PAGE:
What is a sitting tenant?

What is a sitting tenant?

If you’re a new tenant or first-time landlord, chances are you’ve come across some renting jargon that’s given you pause for thought. “Sitting tenant” is one of those especially tricky terms that could mean pretty much anything at first glance — maybe a tenant who’s “sitting” on rent and refusing to pay, or a tenant staging a “sit-in” after an eviction?

If you’ve made a few good guesses, but you’re still unsure about what a sitting tenant is, you’ve come to the right place for help. We’ve put everything you need to know into this handy one-stop-shop guide — so get ready to become an expert on sitting tenants in 3…2…1…

Sitting tenant meaning

Let’s start with a quick definition: a sitting tenant is a renter who stays in a property even after their landlord decides to sell.

This is usually because the tenant has a contract with their landlord which is ongoing — that means they have the right to stay in the property as previously agreed, even if their landlord decides to sell in the meantime. A sitting tenant is part of the deal when their home goes on the market, sort of a buy-one-get-one-free situation. It’s pretty common and actually, it’s becoming more and more so with every passing year.

Back when Countrywide Residential Lettings ran the numbers in 2015, properties sold with sitting tenants had reached a ten-year high. This could be because sitting tenants are seen as a safe option for prospective landlords considering buying up property — there’s no need to look for new tenants, plus income is guaranteed from the get-go. The Letting Agency has also found that sitting tenants tend to stay in their homes far longer on average than conventional tenants. That’s good news for a landlord — they’re getting reliable, long-term income and tried and tested tenants.

What are sitting tenants’ rights?

Sitting tenants UK law protects individuals in much the same way as any regular tenant — by making sure they’re treated fairly and that their home is safe and comfortable to live in. You can find out more about your rights as a renter here.

But when it comes to their right to remain in a property, it depends largely on what kind of tenancy agreement is in place. If you have an assured shorthold tenancy (AST) then you have the right to live in a property for a fixed period — this is usually 6-12 months, but we’d recommend you give your tenancy agreement a quick read through to make sure. If your landlord decides to sell their property before the agreed end date, you’re entitled to stay on as a sitting tenant while the property changes hands.

But let's say you had an AST, the end-date came and went, but your landlord agreed to let you stay at the property anyway — in this case, your tenancy might be what’s known as a “periodic tenancy”. Rather than having a fixed end date, periodic tenancies are agreed on a rolling basis and the rent is usually paid week to week or month to month. If you have a periodic tenancy, then your landlord can ask you to leave at any time, with a minimum of two months’ notice, whether they’re selling their property or not.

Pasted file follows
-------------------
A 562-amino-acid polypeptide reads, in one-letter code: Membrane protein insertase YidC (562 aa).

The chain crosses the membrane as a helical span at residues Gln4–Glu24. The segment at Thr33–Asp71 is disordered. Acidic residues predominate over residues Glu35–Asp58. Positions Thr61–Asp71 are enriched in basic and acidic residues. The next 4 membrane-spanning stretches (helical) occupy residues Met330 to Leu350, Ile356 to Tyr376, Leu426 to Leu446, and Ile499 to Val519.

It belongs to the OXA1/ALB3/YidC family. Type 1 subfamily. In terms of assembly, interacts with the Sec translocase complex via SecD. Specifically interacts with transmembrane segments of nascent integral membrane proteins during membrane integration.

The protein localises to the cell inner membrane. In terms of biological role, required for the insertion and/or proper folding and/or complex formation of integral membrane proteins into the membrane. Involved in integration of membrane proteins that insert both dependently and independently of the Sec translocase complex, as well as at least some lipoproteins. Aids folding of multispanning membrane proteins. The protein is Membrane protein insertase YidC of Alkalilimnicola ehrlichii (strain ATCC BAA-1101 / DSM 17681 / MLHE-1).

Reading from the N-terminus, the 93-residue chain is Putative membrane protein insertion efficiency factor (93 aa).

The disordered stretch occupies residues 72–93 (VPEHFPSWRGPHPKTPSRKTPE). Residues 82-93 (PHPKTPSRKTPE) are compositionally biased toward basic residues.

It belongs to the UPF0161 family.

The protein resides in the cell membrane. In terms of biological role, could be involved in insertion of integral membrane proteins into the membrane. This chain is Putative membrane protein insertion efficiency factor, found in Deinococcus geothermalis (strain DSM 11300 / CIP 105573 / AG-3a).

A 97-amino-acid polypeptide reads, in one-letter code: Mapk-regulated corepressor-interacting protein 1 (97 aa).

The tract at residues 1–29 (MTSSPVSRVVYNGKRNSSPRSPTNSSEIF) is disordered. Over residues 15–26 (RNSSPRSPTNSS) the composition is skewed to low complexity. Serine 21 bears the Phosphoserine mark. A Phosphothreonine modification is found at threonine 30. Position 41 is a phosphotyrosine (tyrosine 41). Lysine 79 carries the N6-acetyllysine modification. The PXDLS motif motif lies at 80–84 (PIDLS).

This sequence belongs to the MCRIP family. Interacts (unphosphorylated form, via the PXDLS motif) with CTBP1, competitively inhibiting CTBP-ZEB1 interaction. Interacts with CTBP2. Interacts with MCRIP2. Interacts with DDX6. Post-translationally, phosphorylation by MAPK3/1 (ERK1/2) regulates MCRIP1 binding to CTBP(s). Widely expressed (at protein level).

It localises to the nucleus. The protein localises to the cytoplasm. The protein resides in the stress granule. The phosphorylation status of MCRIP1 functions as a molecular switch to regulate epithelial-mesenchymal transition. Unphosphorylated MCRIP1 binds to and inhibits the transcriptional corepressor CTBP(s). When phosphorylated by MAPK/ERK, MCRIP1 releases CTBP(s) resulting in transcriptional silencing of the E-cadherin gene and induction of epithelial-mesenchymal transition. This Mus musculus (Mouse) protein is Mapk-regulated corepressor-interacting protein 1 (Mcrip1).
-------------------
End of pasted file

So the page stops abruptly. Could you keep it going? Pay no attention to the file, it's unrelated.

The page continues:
To learn more about periodic tenancies, check out: ‘Periodic tenancy: what is it and how does it work?’

Most unlikely, is that you have an assured or regulated tenancy. These kinds of tenancies were largely agreed pre-January 1989, so you’d need to have been living in your home for a good 30+ years for this to be the case. Assured or regulated tenancies can sometimes mean that a tenant has the right to stay in their property indefinitely, or hand over their tenancy to a relative through what’s called “rights of succession”.

Though assured or regulated tenancies are uncommon, if you do have one, then you’ll most likely have the right to stay in your property as a sitting tenant if your landlord decides to sell.

What can you expect as a sitting tenant?

If you’re a sitting tenant, the good news is that all of the responsibility and paperwork for a property changing hands rests firmly with your landlord. You might have to let some buyers take a look inside your house now and then, possibly kicking your dirty socks under the bed beforehand — but on the whole, it shouldn’t affect your day-to-day in any major way.

However, once the property sells, there are a few bits it’s good to be aware of:

  • You should receive a notice with your new landlord’s name and address. Keep this somewhere safe in case you ever need to contact them in writing.
  • You’ll want to confirm that your new landlord has contacted the deposit protection scheme where your deposit is held. They will need to update the scheme with their name and contact details.
  • If your landlord is transferring your deposit to another scheme, they’re legally required to provide you with all the new details.  

It’s also important to note that no matter what your rental agreement was with your previous landlord, it’s still possible that your new landlord might wish to evict you. This could be temporary, while they carry out improvements or renovations, or it could be permanent.

They are entitled to do this — but there’s no need to panic until it happens. Usually, landlords who buy properties with sitting tenants are doing so on purpose to avoid the hassle of finding new tenants. Chances are, you’ll have a good relationship with your new landlord and things will carry on just as before.

A few final tips…

If you’ve been living in your home for some time when your landlord decides to sell, you might find they offer you what’s called “first refusal”. This gives you the chance to buy the property for yourself before it goes on the market — just something to bear in mind if you’re looking to get on the property ladder.

Find out more about buying a house with our: ‘First time buyer mortgage guide’.

Want an overview of your rights as a renter? Check out: ‘Your rights as a renter’.